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Pantry Staples

Ditch White Sugar: Use One of These Swaps Instead

Ditching white sugar doesn't mean you can't enjoy a little sweetness in your coffee or baked goods. Here are 3 healthier substitutes for sugar, plus our top tips on how to use them.

You don’t need us to tell you that white sugar is among the least healthy ingredients you can use. But sweetness is an essential part of life – not only the occasional sweet treat and a little sweetener in your coffee or tea, but also sweetness as a way to balance sauces, dressings and other recipes. Given that we all need some sweetness in our lives, and we all want to be healthy, here are three sugar substitutes that can help you enjoy your food and stay well at the same time.

Sugar Substitutes

1. Coconut sugar

This is one of the easiest substitutes for sugar. It’s also granulated, so you don’t have to worry about changing the amount of liquid in your recipe. Made from the sap of the coconut palm tree, which is boiled and then dehydrated, coconut sugar is less processed than white sugar and contains trace minerals. Its flavor is richer, slightly less sweet and more molasses-y than white sugar; the flavor is more like brown sugar, and it will impart a light tan color.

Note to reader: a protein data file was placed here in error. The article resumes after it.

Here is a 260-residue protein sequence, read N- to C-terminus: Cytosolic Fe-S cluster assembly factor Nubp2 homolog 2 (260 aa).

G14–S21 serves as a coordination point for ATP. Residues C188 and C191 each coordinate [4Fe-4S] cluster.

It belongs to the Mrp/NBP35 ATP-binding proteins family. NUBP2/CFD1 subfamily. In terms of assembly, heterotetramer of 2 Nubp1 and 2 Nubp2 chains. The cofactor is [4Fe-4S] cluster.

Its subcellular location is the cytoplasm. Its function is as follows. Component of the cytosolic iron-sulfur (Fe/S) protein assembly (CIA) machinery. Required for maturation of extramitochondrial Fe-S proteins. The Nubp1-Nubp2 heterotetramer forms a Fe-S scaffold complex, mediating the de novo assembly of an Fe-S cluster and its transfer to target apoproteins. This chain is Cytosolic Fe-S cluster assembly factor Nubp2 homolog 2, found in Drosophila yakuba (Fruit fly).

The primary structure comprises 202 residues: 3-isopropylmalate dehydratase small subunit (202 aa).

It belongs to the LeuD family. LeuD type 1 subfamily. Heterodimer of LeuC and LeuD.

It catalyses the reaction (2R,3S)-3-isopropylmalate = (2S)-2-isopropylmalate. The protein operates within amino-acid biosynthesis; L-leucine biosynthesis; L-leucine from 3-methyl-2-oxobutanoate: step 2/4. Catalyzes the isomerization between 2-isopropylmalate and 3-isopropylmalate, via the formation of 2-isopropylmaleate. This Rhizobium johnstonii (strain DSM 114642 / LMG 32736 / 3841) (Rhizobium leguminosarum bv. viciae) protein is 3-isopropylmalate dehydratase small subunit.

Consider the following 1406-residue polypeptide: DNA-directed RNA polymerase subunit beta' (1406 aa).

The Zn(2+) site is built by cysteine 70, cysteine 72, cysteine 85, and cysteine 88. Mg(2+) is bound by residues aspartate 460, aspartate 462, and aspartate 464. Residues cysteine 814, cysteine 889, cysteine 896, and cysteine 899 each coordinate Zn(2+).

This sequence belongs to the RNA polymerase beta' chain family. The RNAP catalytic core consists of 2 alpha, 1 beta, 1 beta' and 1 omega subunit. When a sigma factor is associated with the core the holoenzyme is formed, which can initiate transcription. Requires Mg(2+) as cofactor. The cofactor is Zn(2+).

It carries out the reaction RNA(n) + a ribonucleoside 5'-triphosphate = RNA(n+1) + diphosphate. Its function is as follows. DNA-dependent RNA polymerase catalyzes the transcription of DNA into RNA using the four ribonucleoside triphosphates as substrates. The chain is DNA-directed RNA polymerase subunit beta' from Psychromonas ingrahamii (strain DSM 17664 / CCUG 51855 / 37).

2. Honey or maple syrup

Both of these natural sweeteners can substitute for white sugar in some applications. They work particularly well as a substitute in dressings and sauces, or in sweetening beverages, where you would be dissolving the sugar anyway. It’s trickier to swap in baking, but not impossible. Use slightly less (2 to 3 tablespoons less if subbing for a cup of sugar), and adjust the other liquids in the recipe accordingly. Add ¼ teaspoon baking soda per cup to bump up the leavening. Both impart specific flavors, so factor that in when swapping. Generally speaking, the darker the maple syrup or honey, the stronger its flavor (though there are exceptions, so be sure to ask your purveyor if you need stronger or milder flavor).

3. Monk fruit sweetener

Made from a small fruit native to Southeast Asia, this sweetener miraculously has no calories and is a fan favorite among low-carb eaters. Monk fruit sweetener is available in liquid and granulated forms; the latter is often mixed with sugar alcohols such as erythritol. The granulated form is easier to use as a sugar substitute in recipes that call for a lot of it, such as baked goods. But, some people don’t tolerate sugar alcohols well and can experience digestive problems, so that’s something to consider. Liquid monk fruit is usually highly concentrated and is great for sweetening beverages as well as sauces and dressings. It’s much sweeter than sugar – up to 200 times sweeter – so a little goes a long way.

For a collection of recipes without sugar, try reading No-Sugar Breakfasts. Or check out our meal plan, Your Quit-Sugar Meal Plan.